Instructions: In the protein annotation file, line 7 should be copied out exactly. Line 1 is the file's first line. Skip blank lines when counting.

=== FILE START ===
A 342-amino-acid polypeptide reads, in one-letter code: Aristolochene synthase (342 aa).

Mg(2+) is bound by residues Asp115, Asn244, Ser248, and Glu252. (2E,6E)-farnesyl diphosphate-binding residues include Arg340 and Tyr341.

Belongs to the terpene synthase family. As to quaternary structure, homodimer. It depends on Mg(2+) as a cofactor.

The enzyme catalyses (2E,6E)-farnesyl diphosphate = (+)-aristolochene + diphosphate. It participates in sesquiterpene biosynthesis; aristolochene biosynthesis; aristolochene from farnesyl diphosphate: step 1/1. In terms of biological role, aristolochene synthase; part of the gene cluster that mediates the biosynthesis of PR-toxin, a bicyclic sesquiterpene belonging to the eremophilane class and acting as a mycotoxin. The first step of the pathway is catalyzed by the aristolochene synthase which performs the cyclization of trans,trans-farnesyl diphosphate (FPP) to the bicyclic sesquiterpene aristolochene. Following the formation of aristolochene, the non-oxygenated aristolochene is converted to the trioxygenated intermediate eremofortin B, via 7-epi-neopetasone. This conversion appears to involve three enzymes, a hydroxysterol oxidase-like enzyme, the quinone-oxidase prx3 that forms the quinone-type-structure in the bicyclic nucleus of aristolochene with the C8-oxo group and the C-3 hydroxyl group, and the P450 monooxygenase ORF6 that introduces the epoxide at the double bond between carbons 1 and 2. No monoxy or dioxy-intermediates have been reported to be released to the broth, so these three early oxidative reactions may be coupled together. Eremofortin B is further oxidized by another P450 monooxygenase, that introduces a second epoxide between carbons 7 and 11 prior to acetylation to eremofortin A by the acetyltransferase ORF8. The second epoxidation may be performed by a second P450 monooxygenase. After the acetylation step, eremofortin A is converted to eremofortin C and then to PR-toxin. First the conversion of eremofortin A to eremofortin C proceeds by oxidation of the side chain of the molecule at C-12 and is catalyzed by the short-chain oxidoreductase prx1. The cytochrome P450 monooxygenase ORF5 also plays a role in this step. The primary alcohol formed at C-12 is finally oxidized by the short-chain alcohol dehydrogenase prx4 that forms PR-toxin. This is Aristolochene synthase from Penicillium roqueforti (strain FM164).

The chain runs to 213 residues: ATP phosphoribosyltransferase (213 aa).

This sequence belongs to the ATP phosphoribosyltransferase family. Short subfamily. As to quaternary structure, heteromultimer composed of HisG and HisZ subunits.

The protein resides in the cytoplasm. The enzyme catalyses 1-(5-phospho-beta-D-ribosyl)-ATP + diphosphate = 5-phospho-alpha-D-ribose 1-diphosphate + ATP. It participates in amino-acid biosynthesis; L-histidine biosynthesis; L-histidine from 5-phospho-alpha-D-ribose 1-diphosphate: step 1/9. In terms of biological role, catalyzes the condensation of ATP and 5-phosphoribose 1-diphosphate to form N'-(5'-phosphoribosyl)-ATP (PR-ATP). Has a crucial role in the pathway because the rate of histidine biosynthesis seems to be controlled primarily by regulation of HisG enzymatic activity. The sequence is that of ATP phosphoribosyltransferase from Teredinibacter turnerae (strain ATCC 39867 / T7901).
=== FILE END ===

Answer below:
The protein resides in the cytoplasm. The enzyme catalyses 1-(5-phospho-beta-D-ribosyl)-ATP + diphosphate = 5-phospho-alpha-D-ribose 1-diphosphate + ATP. It participates in amino-acid biosynthesis; L-histidine biosynthesis; L-histidine from 5-phospho-alpha-D-ribose 1-diphosphate: step 1/9. In terms of biological role, catalyzes the condensation of ATP and 5-phosphoribose 1-diphosphate to form N'-(5'-phosphoribosyl)-ATP (PR-ATP). Has a crucial role in the pathway because the rate of histidine biosynthesis seems to be controlled primarily by regulation of HisG enzymatic activity. The sequence is that of ATP phosphoribosyltransferase from Teredinibacter turnerae (strain ATCC 39867 / T7901).